If ever there was a decadent dessert shamelessly hiding behind the cover of a snack — and a heatlhy-ish one at that — that would be Russian syrok (plural: syrki). If you know, you know. If you don’t, let me try to describe it to you.

Syrok is like a cheesecake bar, only instead of cream cheese it’s made with tvorog (Russian-style cottage cheese). Tvorog is considered a healthy food, so by extension syrok must be healthy too. Or that’s what I tell myself, despite the fact that syrok has added butter, sugar, a sweet filling like jam or caramel, and is glazed with chocolate. 

Small size — just a few bites — makes syrok a perfect afternoon snack. Back when I lived in Russia and had a corporate job, I would buy a cup of yogurt and a syrok almost daily. At 4 pm, the lunch was long gone and the dinner — a far-off prospect, preceded by a few hours in the office and a long commute home by bus. A sweet bar pretending to be nutritious was the perfect pick-me-up to continue with the day and feel good about my “healthy” choices.

The thing about syrok is that you don’t make it. The shelves of Russian supermarkets are filled with every variety imaginable: glazed and unglazed, filled with apricots or raisins, layered with strawberry jam or dulce de leche. It never occurred to me that one could — even theoretically — make syrok at home. But then again it never occurred to me to prepare tvorog from scratch while I lived in Russia and now I do it weekly. 

The Russian grocery store in Nuremberg, where I live now, carries two or three brands of syrok, each of which has a dozen additives like soy lecithin, natural and artificial flavors, and emulators, so I set out to make my own.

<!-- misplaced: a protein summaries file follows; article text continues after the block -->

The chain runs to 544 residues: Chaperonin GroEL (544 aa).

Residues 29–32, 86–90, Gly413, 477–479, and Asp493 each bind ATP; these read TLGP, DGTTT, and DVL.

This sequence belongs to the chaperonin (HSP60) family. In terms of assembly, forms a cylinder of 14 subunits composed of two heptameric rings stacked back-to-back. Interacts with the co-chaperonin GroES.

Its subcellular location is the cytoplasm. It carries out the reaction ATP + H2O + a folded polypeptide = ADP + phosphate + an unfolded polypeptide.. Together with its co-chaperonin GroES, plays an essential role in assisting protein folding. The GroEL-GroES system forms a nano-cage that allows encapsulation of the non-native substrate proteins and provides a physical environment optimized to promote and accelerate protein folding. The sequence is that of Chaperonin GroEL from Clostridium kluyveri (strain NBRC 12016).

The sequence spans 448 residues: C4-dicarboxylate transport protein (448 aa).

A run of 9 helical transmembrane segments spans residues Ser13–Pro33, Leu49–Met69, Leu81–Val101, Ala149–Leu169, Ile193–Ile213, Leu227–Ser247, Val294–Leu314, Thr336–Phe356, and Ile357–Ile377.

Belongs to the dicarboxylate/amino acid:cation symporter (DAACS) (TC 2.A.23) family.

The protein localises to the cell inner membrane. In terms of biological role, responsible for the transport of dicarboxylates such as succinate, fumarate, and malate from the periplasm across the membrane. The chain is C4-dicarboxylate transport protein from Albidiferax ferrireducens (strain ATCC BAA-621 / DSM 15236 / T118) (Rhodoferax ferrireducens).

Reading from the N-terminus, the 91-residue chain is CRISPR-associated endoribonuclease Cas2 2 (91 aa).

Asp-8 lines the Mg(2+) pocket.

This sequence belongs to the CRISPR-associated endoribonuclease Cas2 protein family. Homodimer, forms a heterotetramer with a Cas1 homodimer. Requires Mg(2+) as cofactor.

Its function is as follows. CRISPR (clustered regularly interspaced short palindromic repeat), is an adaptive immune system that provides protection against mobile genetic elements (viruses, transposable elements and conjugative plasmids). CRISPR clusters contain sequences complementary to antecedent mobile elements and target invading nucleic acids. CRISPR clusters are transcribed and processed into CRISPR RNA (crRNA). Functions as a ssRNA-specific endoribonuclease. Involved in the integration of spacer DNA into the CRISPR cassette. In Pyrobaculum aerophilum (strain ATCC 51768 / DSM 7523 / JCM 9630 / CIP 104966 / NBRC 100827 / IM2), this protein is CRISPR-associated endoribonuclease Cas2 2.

A Few Notes on Ingredients for Syrok

Tvorog for syrki can be either homemade or store-bought. Although making tvorog takes a few days, the process is incredibly easy and requires very little effort on your part. Here’s my recipe. You will be rewarded with the silkiest, softest cottage cheese you’ve ever tasted. Store-bought tvorog works great in this recipe too. However, as it is usually rather dry and crumbly, you’ll need to push it through a sieve first. 

sgushenka and varenka
Sweetened condensed milk (sgushenka) and dulce de leche (varenaya sgushenka)

The filling is dulce de leche, or as it is called in Russian varenaya sgushenka. You can find varenaya sgushenka in Russian or Eastern European grocery stores or you can make your own. Place a tin of sweetened condensed milk into a large pot. Cover completely with water and bring to a boil. Reduce the heat to low and simmer for 3 hours. Make sure that the tin is covered by water at all times. I don’t want to scare you, but if the water boils out, the tin will explode. Otherwise, it’s easy-peasy-lemon-squeezy. 

Once you have the tvorog mixture ready, there are two ways to shape syrki: using a pastry bag or a silicone mold. In the recipe below, I use a silicone mold, so I am going to give detailed instructions for how to use a pastry bag here.

Making Syrok with a Pastry Bag

This was my first preference, because I didn’t want to buy a piece of equipment — a silicone mold — for just one recipe. And while I don’t own a pastry bag either, it is easily replaced with a plastic bag. Fill it with the tvorog mixture, tie the open end, then cut off the tip of the corner. Pipe out bars that are about 8 cm (3 inches) long and 3 cm (1 inch) thick onto a cutting board or a small tray. Place the tray in the freezer for two hours, or until syrki are completely set. 

Meanwhile, prepare the chocolate glaze by melting dark chocolate over water bath and adding some butter. Pour the chocolate into a tall glass.